By Vivian Foo, Next Unicorn
Miso, a home cleaning online-to-offline (O2O) service startup in South Korea announced on February 27 about the official launch of its moving out cleaning service beginning this March.
Speaking on the launch, a spokesperson from Miso said, “We will improve the inconvenient reservation system and pricing structure based on our diverse know-hows and big data collected from previous housekeeping experience.”
Established in August 2015, Miso connects customers to high-quality housekeeping service using a simple reservation system. Starting this March, its platform has also begun to offer moving out cleaning services as due to the increased demand from customers.
Miso is founded by Haksu Lee who previously ran his own startup Anbado Video along with Victor Ching who was previously a CTO at Seoul-based food delivery startup Yogjyo before its acquisition by Delivery Hero in 2014. Their experience has influenced the buildup of Miso, engineering the platform development towards convenience.
“The Miso app allows users to easily reserve the time and date for hiring a cleaning service. We can predict cleaners’ schedules and assign jobs to them effectively avoiding the hassle for both housekeepers and users,” said a spokesperson of Miso.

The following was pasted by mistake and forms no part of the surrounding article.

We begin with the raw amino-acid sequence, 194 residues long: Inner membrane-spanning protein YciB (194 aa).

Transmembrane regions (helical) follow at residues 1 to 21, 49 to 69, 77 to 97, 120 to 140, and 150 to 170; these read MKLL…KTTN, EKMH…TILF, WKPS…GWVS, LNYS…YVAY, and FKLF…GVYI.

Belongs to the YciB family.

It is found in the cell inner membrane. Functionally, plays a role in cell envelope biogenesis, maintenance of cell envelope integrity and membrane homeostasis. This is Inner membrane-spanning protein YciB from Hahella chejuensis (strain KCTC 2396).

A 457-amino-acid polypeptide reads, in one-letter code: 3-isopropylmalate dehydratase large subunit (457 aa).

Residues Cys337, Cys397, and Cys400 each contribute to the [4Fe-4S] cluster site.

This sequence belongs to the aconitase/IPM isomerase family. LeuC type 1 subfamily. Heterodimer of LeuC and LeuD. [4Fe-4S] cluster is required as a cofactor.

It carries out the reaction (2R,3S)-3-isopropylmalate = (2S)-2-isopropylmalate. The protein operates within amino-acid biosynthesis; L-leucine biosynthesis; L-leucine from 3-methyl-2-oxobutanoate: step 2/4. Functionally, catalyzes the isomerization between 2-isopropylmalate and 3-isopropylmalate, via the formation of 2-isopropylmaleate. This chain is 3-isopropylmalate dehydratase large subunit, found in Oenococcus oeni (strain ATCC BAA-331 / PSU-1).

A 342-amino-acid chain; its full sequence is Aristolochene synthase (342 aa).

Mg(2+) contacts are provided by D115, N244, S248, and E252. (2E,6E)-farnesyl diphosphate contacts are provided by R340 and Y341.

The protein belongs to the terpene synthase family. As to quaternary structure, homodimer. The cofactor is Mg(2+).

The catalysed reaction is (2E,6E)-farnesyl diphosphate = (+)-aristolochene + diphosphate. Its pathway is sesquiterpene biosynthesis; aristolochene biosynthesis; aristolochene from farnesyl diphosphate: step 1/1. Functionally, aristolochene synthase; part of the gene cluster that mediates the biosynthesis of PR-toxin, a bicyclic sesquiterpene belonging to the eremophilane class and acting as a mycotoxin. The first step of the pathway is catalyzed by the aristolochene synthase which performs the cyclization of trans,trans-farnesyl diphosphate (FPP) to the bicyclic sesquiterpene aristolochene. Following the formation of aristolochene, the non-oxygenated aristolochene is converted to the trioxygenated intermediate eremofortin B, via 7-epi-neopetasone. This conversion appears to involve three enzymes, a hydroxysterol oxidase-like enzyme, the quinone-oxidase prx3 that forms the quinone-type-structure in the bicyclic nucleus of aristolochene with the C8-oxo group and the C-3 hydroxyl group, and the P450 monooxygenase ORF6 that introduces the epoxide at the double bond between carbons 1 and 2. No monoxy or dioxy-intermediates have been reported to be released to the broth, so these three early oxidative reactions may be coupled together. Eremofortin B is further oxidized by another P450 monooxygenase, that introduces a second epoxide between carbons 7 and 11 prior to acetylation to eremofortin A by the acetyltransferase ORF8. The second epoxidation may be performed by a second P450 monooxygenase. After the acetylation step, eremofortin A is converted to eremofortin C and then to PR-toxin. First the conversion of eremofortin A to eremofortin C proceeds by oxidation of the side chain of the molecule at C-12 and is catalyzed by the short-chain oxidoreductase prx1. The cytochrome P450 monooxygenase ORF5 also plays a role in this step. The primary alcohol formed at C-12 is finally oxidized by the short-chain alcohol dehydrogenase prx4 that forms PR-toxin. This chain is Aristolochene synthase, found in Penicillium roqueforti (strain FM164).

On top of that, the pricing in the platform is made transparent and reasonable for both customers and professional housekeepers. For its recent launched moving out cleaning service, Miso will also offer special inspections and after-sale services for an entire day of moving out.
“Traditionally, businesses offer four or eight-hour services, but they charge you more for the same amount of time depending on the size of your house. I don’t really think that made a lot of sense because you’re still paying for four hours. Some of the pricing structures from other cleaning services look like a mini Excel spreadsheet.” says Miso’s CEO Ching.
“It’s a different pricing table if you want to have a load of laundry done or some kind of cleaning for your fridge. Everything needs an additional fee,” adds Lee. “It’s a big pain point for existing customers and we wanted to simplify it.”
South Korea’s home cleaning service market is worth US$5 billion and gradually increasing due to South Korea’s growth in dual-income households. Since 2005, spending on cleaning services has increased threefold. With 44% of all households being dual income, cleaning services will continue to be in high demand.
As of February 2017, Miso offers the moving out cleaning service in the three major cities of Seoul, Incheon, and Gyeonggi-do, in addition to a standard package o 45,000 won (about US$40) for 4 hours of cleaning.
Miso CEO Victor Ching said, “Miso ensures that people like office workers and two-paycheck couples with busy lives enjoy the moving out cleaning service with its transparent pricing… moving out cleaning requires a lot of attention and effort, and we hope that our customers can live a comfortable and enjoyable live in their new homes, leaving the hard work to us, the professionals.”